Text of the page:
The idea to build an ESL came to me after refurbishing my Quad ESL 57's. Since Quad ceased manufacturing the panels and I needed a new treble unit I started looking for alternatives on the net. Lucky for me I soon found the site of Sheldon D. Stokes, SDS labs. He has an excellent section on the Quad ESL 55 where he is so kind to share his knowledge on refurbishing the ESL 55 with the rest of the world. He can also rebuild the Quads for you at very moderate prices. With the help of his site and a lot of E-mails to him I managed to rebuild my Quads. They sound great now.

As the rebuilding of the Quad panels was relatively easy I wondered if it would be possible to build a set of my own. I started looking on the net again and found some sites that were of interest. Two of them were the site of Mark Rehorst, How to make Electrostatic Loudspeakers and the site of Neil McKean, Electrostatic Loudspeaker Design. These sites convinced me that it was possible to build an ESL myself. Then I found a book in Dutch 'Elektrostatische Luidsprekers' written by E. Fikier. In this book Eddy Fikier gives three designs for an ESL, a full range panel stator ESL ( ESL 240) a full range wire stator ESL(ESL 175) and a hybrid wire stator ESL (ESL 150H).

I started to look for materials and found it to be very difficult to find perforated metal sheets at reasonable price. Exit ESL 240. As I wanted to build an ESL I didn't like the idea of building a hybrid so I said the ESL 150H good-bye as well. That left me with the ESL 175. I started reading about it, made some drawing on how to construct them, changed some of the measurements of the initial design, bought the materials and started.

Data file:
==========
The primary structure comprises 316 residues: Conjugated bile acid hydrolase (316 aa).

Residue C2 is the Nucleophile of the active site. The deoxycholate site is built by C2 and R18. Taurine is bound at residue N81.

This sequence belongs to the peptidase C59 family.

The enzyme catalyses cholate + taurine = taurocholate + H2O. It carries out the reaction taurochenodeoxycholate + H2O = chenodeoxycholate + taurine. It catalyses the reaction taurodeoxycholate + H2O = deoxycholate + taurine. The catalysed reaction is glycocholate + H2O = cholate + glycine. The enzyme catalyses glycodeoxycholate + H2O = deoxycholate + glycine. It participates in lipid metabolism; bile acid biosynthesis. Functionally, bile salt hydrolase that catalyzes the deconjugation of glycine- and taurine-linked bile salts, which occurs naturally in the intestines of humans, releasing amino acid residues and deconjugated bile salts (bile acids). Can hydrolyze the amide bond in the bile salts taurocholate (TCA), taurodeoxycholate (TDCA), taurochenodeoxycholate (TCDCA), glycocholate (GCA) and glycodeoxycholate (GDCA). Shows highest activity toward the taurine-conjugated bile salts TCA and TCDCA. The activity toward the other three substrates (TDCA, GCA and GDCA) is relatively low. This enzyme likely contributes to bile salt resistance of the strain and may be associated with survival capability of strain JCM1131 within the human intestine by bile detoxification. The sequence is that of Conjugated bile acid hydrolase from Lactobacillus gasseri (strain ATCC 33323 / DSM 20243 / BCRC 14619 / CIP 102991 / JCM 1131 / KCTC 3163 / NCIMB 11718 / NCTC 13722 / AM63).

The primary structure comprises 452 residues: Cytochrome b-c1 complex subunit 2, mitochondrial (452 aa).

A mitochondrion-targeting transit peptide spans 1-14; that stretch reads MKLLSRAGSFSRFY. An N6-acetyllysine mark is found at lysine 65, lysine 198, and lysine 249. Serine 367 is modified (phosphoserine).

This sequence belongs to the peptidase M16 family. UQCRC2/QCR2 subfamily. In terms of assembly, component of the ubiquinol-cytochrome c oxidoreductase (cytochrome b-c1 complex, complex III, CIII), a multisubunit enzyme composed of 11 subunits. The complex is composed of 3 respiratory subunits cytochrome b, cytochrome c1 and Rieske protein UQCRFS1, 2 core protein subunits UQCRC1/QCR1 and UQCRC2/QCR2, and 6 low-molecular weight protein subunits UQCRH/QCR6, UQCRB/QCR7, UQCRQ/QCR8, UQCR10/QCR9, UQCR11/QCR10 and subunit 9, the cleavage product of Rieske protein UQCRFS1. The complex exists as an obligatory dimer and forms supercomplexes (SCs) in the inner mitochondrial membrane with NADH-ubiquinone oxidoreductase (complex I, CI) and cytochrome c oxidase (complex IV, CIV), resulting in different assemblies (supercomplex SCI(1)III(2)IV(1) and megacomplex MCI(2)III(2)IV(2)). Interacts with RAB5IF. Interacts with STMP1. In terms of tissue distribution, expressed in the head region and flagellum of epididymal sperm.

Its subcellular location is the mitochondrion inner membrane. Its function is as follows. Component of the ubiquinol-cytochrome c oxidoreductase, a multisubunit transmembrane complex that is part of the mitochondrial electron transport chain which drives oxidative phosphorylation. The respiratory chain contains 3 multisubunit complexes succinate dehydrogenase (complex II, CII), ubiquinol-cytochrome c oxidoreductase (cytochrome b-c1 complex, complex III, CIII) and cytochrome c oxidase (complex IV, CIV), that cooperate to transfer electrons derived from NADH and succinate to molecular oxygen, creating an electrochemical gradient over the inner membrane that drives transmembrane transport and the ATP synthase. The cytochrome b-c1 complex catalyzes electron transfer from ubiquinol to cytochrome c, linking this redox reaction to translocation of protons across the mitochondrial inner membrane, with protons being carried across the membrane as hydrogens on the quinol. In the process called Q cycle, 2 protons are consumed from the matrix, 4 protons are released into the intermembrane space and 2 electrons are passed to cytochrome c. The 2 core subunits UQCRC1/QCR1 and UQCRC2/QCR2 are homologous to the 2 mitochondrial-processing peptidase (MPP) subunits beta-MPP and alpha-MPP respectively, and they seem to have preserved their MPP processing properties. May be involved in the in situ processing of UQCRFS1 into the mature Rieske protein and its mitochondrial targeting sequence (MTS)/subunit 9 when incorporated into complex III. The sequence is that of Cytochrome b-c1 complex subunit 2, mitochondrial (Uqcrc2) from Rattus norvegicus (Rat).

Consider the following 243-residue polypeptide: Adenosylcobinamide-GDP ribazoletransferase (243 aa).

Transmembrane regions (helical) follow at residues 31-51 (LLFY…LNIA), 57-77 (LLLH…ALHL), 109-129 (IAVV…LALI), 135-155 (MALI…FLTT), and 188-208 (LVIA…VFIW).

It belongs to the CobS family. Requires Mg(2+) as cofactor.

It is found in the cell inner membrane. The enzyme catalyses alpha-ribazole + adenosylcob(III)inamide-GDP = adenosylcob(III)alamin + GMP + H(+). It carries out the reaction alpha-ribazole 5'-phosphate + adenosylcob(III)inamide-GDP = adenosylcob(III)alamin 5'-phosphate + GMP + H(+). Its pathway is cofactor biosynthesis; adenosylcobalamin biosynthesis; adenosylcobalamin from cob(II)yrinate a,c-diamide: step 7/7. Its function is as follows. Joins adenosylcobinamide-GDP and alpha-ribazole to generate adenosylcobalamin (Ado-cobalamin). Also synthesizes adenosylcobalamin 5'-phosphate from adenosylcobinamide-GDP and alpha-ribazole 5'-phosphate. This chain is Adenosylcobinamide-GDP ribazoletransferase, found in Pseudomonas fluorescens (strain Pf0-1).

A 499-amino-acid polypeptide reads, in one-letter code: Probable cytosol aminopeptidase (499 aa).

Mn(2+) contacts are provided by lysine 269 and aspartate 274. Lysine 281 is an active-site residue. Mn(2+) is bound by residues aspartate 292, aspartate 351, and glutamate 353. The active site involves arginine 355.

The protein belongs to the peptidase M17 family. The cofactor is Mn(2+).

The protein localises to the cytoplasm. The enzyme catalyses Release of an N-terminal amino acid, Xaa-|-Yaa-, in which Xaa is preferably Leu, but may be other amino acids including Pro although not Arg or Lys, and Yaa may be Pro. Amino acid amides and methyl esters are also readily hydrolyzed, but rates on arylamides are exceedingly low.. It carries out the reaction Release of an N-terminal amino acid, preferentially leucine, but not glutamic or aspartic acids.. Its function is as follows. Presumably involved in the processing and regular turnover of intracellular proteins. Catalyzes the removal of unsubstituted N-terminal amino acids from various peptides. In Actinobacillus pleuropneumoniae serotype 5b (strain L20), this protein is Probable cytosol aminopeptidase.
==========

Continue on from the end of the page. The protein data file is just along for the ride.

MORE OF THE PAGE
ESL's in general

An ESL is a relatively simple device. It consist of five major parts.

  • The Stators
  • The diaphragm
  • The spacers
  • The audio transformer
  • The high voltage power supply

For a more elaborate introduction I refer to the sites mentioned above. If you don't know at all how ESL's work you really should read those sites first.

Description of the ESL 175

Type: Full range Wire Stator ESL
Initial designer: E. Fikier (full credits for the design go to E. Fikier but since I changed some of his specifications I think its more appropriate to say initial design)
ESL size: 1600 x 260 x 80 mm
HV power supply: 7500 V
Audio transformer: 1:50
Amplifier power: min 40 W
Sensitivity: 82 (88) dB (1/W/1 m) with an audio transformer 1:50 (1:150)
Freq. response: 60 Hz...20 kHz (audio transformer 1:50); 40 Hz...20 kHz (audio transformer 1:150)

For an exact description of the ESL 175 I have to refer to the book of E. Fikier.

Building of the stators

One important advice: It is not difficult to build ESL's but you have to work carefully !!. Don't rush, time is on your hand. No one is putting a gun to your head, its not work, although it feels like that sometimes. Keep your working space clean, it will save you a lot of time. I learned the hard way.

The frames

The frames for the stators are made of MDF (18 mm). Each frames consists of two layers of MDF overlapping each other in order to get a solid construction. I made the outer layer of the frame 15 mm smaller then the underlying frame so that the outer dimensions are the same but the inner dimensions become bigger. In the bigger rectangle I can put the frame with the grill cloth. This is a cosmetic change from the original design.